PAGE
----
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The New Zealand government is putting $5 million to address urgent humanitarian needs in Gaza, Israel and the occupied West Bank.

The initial contribution would include $2.5 million to the International Committee of the Red Cross (ICRC) and a further $2.5 million to the World Food Programme (WFP) under the umbrella of the United Nations appeal.

The Defence Force also remains on standby to help with evacuations of New Zealanders from the area, if required.

In a statement, caretaker Prime Minister Chris Hipkins said he was “deeply saddened” by the deaths and conflict in Israel and the occupied Palestinian territories.

“The situation continues to evolve rapidly, and New Zealand is joining other likeminded countries to support those civilians and communities affected by the conflict.

“The ICRC protects and assists victims of armed conflicts under international humanitarian law, and is working to gain access to people held hostage, distributing cash and other assistance to displaced people, and providing essential medical assistance and supplies.”

With the Erez and Kerem Shalom crossings shut, the Rafah border was the only way into and out of the Gaza Strip for people and also for humanitarian aid. But that had shut in October too.

Safe passage
Western countries are also getting involved to try to secure safe passage through Rafah for both foreign passport holders in Gaza and humanitarian aid, and there have been conflicting reports about whether it would open temporarily or not.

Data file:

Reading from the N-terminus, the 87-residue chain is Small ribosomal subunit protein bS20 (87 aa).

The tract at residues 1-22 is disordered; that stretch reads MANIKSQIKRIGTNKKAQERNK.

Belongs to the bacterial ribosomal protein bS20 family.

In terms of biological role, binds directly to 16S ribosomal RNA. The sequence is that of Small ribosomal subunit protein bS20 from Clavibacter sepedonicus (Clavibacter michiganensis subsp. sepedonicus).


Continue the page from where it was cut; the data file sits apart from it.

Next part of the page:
The WFP aid would help address food insecurity concerns in Gaza and the West Bank, and ensure emergency stock was prepared once access was guaranteed, Hipkins said.

The Gaza civilian casualties keep climbing . . . 2750 Palestinian adults and 1030 children
The Gaza civilian casualties keep climbing . . . 2750 Palestinian adults and 1030 children. Al Jazeera screenshot/APR

“New Zealand calls for rapid and unimpeded humanitarian access to enable the delivery of crucial life-saving assistance.

“We call on all parties to respect international humanitarian law, and uphold their obligations to protect civilians, and humanitarian workers, including medical personnel.”

Both the ICRC and WFP act with full independence and neutrality.

With the Labour-led government being in the caretaker position and trying to transition to the National Party after the general elections, the decision for aid had been made after consultation with National leader Christopher Luxon, Hipkins’ statement read.

Luxon said he was appreciative of the communication between the outgoing government and the incoming one.

“It’s important that the government owns those decisions, we are consulted, and when we’re consulted we can give our support.”

NZDF on standby
On Monday, the Ministry of Foreign Affairs and Trade said most New Zealanders who were registered as being in Israel had already left, but 50 Kiwis were still there, and 20 were registered as being in the occupied Palestinian territories (Gaza and the West Bank).

But the government has asked for the New Zealand Defence Force to remain on standby in case it is needed to help with evacuations.

“While not everyone wanting to leave can necessarily get themselves to a departure point, the government has requested NZDF to remain on standby to deploy if necessary,” Hipkins said.

“Commercial routes remain the best option to depart the region, and MFAT is actively providing consular assistance to New Zealanders who remain in the affected region,” he said.

“Anyone who wishes to depart should take the earliest commercial opportunity to do so.”

New Zealand was also working with its partners on evacuation points for people who could not access commercial routes, but Hipkins acknowledged “the security situation on the ground make this difficult”.

This article is republished under a community partnership agreement with RNZ.

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